Splendor can’t be diminished by context or weakened by one’s overexposure to it. That’s one of the principal lessons of Fiona Tan’s Ascent, a docufiction photomontage film that meditates on Japan’s magisterial Mount Fuji via its representation in photographic material captured over the course of the last century. Tan’s comprehensive project discriminates against no particular era or pedigree of imagery, meaning that the depictions of Mount Fuji on display run the textural gamut from exquisitely staged shots on early color-tinted celluloid to pixelated, drive-by cellphone snaps and everything in between. The mountain’s singular presence—astonishing, enchanting, intimidating—remains the one constant throughout, emanating in even the lowest-grade photos a peculiar autonomy, a tendency to float apart from the surrounding image as though possessed of its own life force.
Once a subject mostly for consummate visual artists and now more often an irresistible focal point for shutter-happy tourists and the Outdoor Photographer set, Mount Fuji is a site of unique historical and cultural baggage that Tan mines in a number of bold ways. The primary vessel for her inquiries is a pair of narrators—one an English woman voiced by Tan herself, the other a Japanese man (Hiroki Hasegawa)—who weave in and out of the soundtrack to provide not only art-historical and geographical context around the natural landmark, but also the fragmentary narrative of a woman sifting through the remains of a lover who met his demise climbing the mountain. The narrations are staggered back and forth to imply a relay of diary entries, albeit one separated by time, space, and the clouds that shroud Mount Fuji.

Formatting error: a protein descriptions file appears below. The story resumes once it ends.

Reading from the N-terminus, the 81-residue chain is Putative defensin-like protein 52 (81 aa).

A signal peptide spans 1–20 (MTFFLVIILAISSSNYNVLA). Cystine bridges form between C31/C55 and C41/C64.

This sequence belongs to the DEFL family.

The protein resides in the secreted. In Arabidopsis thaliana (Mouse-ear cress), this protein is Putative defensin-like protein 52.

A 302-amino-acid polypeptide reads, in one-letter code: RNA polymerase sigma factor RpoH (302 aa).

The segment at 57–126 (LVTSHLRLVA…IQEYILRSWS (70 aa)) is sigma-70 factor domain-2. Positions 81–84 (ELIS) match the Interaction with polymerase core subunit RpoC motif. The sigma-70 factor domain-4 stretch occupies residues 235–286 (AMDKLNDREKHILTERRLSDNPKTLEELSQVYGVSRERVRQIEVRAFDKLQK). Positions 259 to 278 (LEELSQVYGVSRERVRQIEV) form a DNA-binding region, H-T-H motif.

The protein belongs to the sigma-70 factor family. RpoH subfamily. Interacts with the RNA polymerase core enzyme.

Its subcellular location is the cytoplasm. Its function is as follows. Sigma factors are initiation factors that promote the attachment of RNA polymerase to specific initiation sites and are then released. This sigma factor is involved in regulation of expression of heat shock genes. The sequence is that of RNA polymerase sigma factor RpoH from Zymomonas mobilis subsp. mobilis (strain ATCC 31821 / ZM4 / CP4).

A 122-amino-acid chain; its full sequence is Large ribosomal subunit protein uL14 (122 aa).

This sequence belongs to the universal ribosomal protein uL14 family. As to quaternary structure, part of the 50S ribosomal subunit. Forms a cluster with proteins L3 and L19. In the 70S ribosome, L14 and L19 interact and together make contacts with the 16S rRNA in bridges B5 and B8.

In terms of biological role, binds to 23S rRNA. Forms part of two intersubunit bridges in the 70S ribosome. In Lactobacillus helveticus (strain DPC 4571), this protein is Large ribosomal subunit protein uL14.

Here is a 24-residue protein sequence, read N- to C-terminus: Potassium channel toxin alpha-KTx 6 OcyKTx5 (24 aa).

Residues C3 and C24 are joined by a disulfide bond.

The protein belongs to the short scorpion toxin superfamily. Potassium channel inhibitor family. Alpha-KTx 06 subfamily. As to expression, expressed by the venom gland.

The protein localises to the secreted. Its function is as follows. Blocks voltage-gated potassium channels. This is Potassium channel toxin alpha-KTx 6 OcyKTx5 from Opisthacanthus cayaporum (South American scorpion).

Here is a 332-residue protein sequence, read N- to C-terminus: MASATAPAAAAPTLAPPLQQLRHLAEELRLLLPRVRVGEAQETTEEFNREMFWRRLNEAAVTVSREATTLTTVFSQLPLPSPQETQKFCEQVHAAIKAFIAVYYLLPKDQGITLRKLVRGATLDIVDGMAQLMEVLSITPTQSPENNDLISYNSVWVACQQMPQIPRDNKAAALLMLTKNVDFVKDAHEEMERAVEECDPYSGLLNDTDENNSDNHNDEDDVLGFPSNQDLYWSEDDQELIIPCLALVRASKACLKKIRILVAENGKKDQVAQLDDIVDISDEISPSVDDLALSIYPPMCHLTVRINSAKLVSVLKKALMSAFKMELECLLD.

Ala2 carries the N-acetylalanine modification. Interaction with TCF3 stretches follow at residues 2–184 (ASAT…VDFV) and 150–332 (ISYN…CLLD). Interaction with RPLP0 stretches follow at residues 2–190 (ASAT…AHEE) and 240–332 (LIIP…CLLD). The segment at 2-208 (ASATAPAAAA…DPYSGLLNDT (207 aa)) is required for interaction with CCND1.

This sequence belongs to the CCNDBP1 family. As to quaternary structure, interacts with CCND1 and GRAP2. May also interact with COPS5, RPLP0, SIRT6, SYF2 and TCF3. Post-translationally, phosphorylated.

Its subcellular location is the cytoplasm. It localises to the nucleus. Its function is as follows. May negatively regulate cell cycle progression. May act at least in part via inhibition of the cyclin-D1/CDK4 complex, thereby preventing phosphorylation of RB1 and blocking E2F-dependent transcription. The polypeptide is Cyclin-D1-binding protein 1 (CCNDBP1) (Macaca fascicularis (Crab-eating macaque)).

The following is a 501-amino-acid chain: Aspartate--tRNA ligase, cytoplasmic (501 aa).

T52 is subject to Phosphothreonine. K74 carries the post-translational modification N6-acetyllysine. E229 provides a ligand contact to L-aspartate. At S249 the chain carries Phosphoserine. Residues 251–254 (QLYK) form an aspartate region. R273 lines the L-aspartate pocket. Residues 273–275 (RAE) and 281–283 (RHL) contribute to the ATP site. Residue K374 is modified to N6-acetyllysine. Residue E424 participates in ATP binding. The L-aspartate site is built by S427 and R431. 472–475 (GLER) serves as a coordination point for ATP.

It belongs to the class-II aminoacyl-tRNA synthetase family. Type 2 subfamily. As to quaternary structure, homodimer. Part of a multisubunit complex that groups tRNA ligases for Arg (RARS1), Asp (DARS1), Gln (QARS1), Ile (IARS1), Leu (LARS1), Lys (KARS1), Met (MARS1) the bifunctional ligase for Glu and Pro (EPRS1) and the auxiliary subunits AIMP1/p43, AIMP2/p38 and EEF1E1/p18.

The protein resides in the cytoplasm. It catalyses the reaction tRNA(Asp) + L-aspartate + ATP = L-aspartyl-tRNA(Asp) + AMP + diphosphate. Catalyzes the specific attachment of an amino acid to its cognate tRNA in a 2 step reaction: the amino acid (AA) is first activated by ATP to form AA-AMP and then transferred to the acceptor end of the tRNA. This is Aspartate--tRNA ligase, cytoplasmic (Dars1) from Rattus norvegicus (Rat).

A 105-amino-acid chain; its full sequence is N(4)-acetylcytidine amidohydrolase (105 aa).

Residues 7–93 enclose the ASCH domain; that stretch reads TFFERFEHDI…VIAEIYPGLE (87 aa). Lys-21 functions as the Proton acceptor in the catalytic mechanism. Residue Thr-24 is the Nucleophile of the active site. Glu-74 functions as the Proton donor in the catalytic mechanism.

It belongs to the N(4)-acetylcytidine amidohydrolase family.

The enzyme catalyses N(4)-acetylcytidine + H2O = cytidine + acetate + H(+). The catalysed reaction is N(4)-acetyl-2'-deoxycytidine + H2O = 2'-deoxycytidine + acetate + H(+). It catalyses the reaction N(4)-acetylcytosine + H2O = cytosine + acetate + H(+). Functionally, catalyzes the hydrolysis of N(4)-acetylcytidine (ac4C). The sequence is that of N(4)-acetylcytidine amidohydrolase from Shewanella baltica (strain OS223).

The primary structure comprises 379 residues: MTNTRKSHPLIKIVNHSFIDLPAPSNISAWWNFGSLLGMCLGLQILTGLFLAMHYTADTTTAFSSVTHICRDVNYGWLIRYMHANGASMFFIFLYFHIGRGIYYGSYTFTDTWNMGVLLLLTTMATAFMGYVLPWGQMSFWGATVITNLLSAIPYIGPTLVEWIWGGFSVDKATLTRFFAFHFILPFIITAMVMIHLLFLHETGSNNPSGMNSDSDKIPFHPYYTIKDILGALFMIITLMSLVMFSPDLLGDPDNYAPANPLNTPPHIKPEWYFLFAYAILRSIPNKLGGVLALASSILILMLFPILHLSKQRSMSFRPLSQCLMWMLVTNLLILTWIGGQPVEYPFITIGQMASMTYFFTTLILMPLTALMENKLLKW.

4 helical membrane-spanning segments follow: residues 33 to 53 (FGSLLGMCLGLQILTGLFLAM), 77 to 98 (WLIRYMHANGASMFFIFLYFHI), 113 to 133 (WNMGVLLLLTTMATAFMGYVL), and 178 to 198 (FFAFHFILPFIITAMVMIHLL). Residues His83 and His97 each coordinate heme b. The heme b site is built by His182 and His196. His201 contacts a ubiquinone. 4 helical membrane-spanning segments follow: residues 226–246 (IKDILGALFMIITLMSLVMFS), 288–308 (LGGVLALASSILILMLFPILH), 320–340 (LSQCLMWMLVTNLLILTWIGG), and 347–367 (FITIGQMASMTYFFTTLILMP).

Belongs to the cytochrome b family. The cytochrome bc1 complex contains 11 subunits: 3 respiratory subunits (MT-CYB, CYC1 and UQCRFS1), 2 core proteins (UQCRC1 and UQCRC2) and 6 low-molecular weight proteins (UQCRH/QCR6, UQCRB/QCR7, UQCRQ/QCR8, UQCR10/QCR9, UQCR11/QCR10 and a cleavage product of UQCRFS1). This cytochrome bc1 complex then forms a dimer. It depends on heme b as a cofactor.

Fiona Tan’s comprehensive project discriminates against no particular era or pedigree of imagery.
This seeming narrative anchor, though, is complicated by Tan’s radical decision to mix the voices so low as to nearly be indecipherable, an effect that alludes to the shrunken stature of humanity against the smothering vastness of Mount Fuji. Further diminishing these voiceovers is the film’s enveloping sound design, which approximates the landscape’s ceaseless gusty din by blending field recordings with ambient soundscapes. If Tan’s intention here is to encourage a heightened attentiveness if only to repeatedly frustrate our attempts to find sympathetic entry points, it’s a strategy shrewdly aligned with the longstanding human relationship to the mountain, which has historically played host to deadly climbs and generations of aghast sightseers who keep their distance. As Tan evocatively demonstrates in one sequence depicting Japan’s nationwide celebration of the expiration of the cherry blossom life cycle, the nation’s philosophical disposition is rooted in an acceptance of impermanence, with Mount Fuji as one awe-inspiring exception.
Working closely with editor Nathalie Alonso Casale, Tan forges a montage of stills that captures this imposing calm amidst surrounding movement and change. With Mount Fuji never out of sight, Ascent excavates the photographic remnants of trains passing through the landscape, Tokyo lights sparkling on and off, and sunflowers exploding and shriveling. During one sequence, Hasegawa describes the mountain as being “beyond the reach of time,” and the images, unmoored from linear chronology, drift into one another in viscous dissolves. In each, Mount Fuji is carefully positioned in the same part of the frame to suggest its enduring centrality, both for photographers and for those living under its shadow. Such subtle manipulations of essentially static source material elevate what may have been a dry educational video in less savvy hands to something moving, cryptic, and incantatory.